First, I created drum tracks and worked with the bass, adding some guitar riffs, and then finally, layering in some of the world music instruments. I was slowly adding pieces, and then removing them at the end, to create a sound version of our annotation efforts (OK, this may be a leap, but not for me). For the most part, I think the song works, unfolding itself against the rhythm beat, and certainly, it is a piece of distinct music connected to and inspired by the book (if only in my mind).

You are welcome to remix or download or do whatever you want with the track from Soundcloud.

Peace (in the muse),
Kevin

 

Where Art, Writing and Inspiration Meet: Graphic Novelist Jarrett J. Krosoczka

A Visit by Jarrett J. Krosoczka

We had the pleasure of bringing graphic novelist Jarrett J. Krosoczka to our school yesterday. He gave presentations to four different grades about his work as a writer and artist, and shared his writing process and passions for making books. Krosoczka is the creator of the very popular Lunch Lady series, and his recent book is Hey, Kiddo.

His origin story of the Lunch Lady series was interesting. He told of going back to his old elementary school as an adult, and spending time with a lunch lady who used to serve him lunch, only to realize that she had a whole life outside of the school building (shocker). He wanted to write a picture book about the cafeteria staff, only to realize that one small strand of that book — a lunch lady as an undercover agent, whose mission is to protect the school and students — should be its own book, and that the comic format of a graphic novel was the way to tell that story. It took eight years from that spark of an idea to publication of the first book, he told the students.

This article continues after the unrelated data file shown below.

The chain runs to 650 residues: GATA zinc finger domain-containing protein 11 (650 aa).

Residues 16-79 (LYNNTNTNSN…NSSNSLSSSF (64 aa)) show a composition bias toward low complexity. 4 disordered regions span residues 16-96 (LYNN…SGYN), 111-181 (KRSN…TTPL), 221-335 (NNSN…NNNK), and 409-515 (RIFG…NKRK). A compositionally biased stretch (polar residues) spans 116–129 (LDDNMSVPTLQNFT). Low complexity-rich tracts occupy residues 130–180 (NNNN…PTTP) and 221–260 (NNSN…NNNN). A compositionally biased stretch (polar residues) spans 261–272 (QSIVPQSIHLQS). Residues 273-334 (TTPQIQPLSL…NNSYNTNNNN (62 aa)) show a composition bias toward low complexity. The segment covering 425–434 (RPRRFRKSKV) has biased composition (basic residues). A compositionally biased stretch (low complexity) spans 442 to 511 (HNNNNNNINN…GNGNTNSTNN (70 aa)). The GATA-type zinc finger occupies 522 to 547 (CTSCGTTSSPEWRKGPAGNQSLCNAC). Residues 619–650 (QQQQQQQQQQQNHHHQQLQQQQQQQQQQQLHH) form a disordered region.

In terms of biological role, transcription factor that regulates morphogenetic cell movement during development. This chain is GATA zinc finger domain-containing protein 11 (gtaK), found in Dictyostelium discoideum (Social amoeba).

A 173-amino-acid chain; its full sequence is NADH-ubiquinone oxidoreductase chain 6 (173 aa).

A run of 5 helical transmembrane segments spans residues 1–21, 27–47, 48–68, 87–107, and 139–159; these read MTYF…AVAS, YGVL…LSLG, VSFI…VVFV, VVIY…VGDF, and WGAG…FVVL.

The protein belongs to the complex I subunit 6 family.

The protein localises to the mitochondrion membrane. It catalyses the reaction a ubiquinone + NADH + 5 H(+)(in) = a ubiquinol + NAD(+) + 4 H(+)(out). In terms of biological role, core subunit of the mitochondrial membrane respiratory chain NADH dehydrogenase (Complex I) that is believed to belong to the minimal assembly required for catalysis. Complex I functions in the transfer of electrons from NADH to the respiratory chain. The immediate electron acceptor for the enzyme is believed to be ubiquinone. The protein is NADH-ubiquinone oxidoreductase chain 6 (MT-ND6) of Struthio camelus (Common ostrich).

Meanwhile, in preparation for his visit, students across our school have been working on projects, including graphic novel stories, in art class to recognize and celebrate our own lunch staff and other support staff workers in the building. During one of the sessions with Krosoczka, the staff from the cafeteria was brought in, and celebrated, with students performing a rap and short opera they wrote for them as appreciation.

My sixth grade students met him at the end of the day, after a long morning of state math testing, so it was a nice counterpoint to that to hear Krosoczka describe how he came to love reading, and then making, comics, and how it was his passion for art and writing — and lots of persistence in the face of rejection, particularly for his first picture book — that got him to where he is today, as the writer/illustrator on dozens of books.

It’s one thing to teach students the art of writing; It’s another to hear a writer tell of their experiences. Krosoczka wove the two strands together, and hopefully inspired young writers to write (and draw).

Peace (on the page),
Kevin

Buried in the Feldgang: A Poem from a Quote from a Book from an Idea

Quote: The Art of Is

I am forever overlapping
you; your notes cascading
upon me; where shadows
loom, you hold the light

We meet in the middle,
at the bridge – at the break –
at the moment of unexpected
surrender to the moment of
story and song

I am melody: nothing, but
for the harmony that spans
its wings beneath

Note: this is a #smallpoem, written in the margins of a community feldgang, with this line as anchor:

“Making art, whether you do it solo or in a group, derives its patterns from everything around us, in an interdependent network.” — Stephen Nachmanovitch, The Art of Is

Others have been leaving poems, too, in the book we are reading together in NowComment, and finding them in the margins of the text is a beautiful moment — a dance along the contours of Nachmanovitch’s ideas, made visible for shared experiences.

Peace (along the margins),
Kevin

Book Review: The Stars Beneath Our Feet

I had just finished The Stars Beneath Our Feet by David Barclay Moore and was perusing the comments at Goodreads (I try not to read comments until after I have read the book) and noticed that while many adults were praising the story (which I liked well enough), one young middle school reader wrote the opposite. And her response has me wondering if too many of the books coming out now with cultural diversity are becoming one-trick ponies.